So many new beekeepers tell me that they give their honey away. Stop doing this! You can sell your honey and I’m going to show you how and tell you why you should stop giving it away.
I don’t think there’s any other product on the face of the earth that has SO much effort packed inside of one little jar. Today I’m going to give you three reasons why you need to stop giving your honey away with some tips on how you can sell it instead.
Don’t give your honey away: 3 reasons why (and how you can sell it instead)
Reason #1: It’s hard A$$ work
You and I both know that beekeeping is tough work no matter how much you may enjoy doing it. People often ask me how long it takes to make a jar of honey. My answer is one year; because you have to keep and maintain a healthy hive through the seasons for them to be productive during a flow.
It would be pointless to explain the process between spring inspections and winter preparations to you. Harvesting honey, extracting, filtering and bottling honey is a lot of work that our customers will never fully realize.
And let’s not forget the extreme amount of labor that the bees themselves put into collecting nectar during a honey/nectar flow so that we as beekeepers can benefit from a nice harvest.
Solution: Find a jar style that works for you. Make it something affordable and be consistent with it. Use two to three different sized jars of the same style and know how much each one costs individually.
Reason #2: Value should be paid for (nothing is free)
I sell premium honey and it’s priced accordingly. Often my customers will buy honey and tell me to keep the change and it’s because they know that they’re paying for something of value.
I have recently adopted a new personal financial philosophy part of which involves paying for everything that has value. I adopted this after listening to Jim Rohn, an American entrepreneur, author and motivational speaker.
Mr. Rohn says that it’s the frugal mindset that leads most of us to not reaching the goals and successes that we are capable of. In other words, we undervalue ourselves.
I would never try to talk someone down in price over goods that I know is a product of hard work, skill and labor. They say nothing in life is free but that’s not true. The free stuff is usually low quality and not worth it or it’s cheap at best.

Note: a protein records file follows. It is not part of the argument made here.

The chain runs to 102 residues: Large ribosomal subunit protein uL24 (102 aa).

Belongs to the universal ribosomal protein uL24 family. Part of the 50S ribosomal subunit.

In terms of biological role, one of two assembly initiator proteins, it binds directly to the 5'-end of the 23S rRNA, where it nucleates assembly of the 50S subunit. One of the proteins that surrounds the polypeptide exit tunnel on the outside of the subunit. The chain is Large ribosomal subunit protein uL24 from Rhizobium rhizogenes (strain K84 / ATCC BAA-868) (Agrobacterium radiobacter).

Listen, for all of the hard work you and your bees have put into creating those beautiful bottles and jars of pristine, high quality honey, you need to, nay… you deserve to be compensated for that.
And I promise you, your usual customers will be more than happy to pay for a high quality product from a beekeeper that they know personally. In fact, they’ll most likely value it even more because they paid for it. Then they’ll tell all their friends about this beekeeper they know and where to buy local honey.
Solution: Come up with a name and logo. If that type of creativity isn’t your thing you can hire someone on Fivver.com to do it for you. Try to create meaning behind the name. Then you can take your new logo and order labels from StickerMule.com, then calculate the cost of the label with the cost of the jars.
Reason #3: Beekeeping needs to pay for itself
There are several golden nuggets that I still remember learning from my mentor and one of them applies here: If someone is going to keep bees then those bees need to pay for themselves.
It’s no surprise that beekeeping is probably one of the most expensive hobbies out there. Between the cost of the bees, hive equipment, extracting equipment, jars and labels, beekeeping ain’t cheap.
You need to stop giving away your honey and footing the bill for all that cost.
I’m going to give you a short example about a beekeeper in my area who is happens to be the president of the local beekeeping club. This man is nice and quite knowledgable when it comes to nature and biology.
However, one day I discovered that this guy loses 70% or more of his bees every winter. There’s really no reason for this other than inexperience. So every year he would order 30 new packages of bees.
At roughly $175 a piece, he’s spending over $5000 a year. He doesn’t sell enough honey to even break even. He told me this and followed it up by telling me he goes deeper in the hole every year.
This is not the way to keep bees and anyone doing this needs to stop. You work hard and you deserve to be paid for offering the community something of value.
Solution: Study what the prices are in your area for the specific honey varieties. Then don’t be afraid to come up with a price for each size you sell. Let your friends and family know that you’re going to start selling honey and that you’re taking orders. They’ll love it and support you.
Resources and afterthoughts…
There are a few things to consider that I’ll link here at the end of the article. But don’t let them overwhelm you. Take one step at a time and before you know it you’ll have a personal brand that you will be proud to stand behind.
- Fivver.com is a great resource where you can choose your own design artist to come up with a great logo just for you. That’s how I got my two feathers in my own logo. Let me know if you want to know the story about that!
- Canva.com is where I upload my logo and then add the text to my own personally-designed labels for my honey. It gives me the freedom to tweak or upgrade my labels when I think of a change that I want to make. Best of all, they have a free version
- StickerMule.com is where I go to upload my personally-designed logo to create a die-cut logo. It’s super easy to peel and stick these beauties on an amber jar of fresh honey.
Please share this article with your friends and don’t be afraid to ask questions in the comments below!
Till next time,
Jonathan Hargus/Beekeeping Marketing team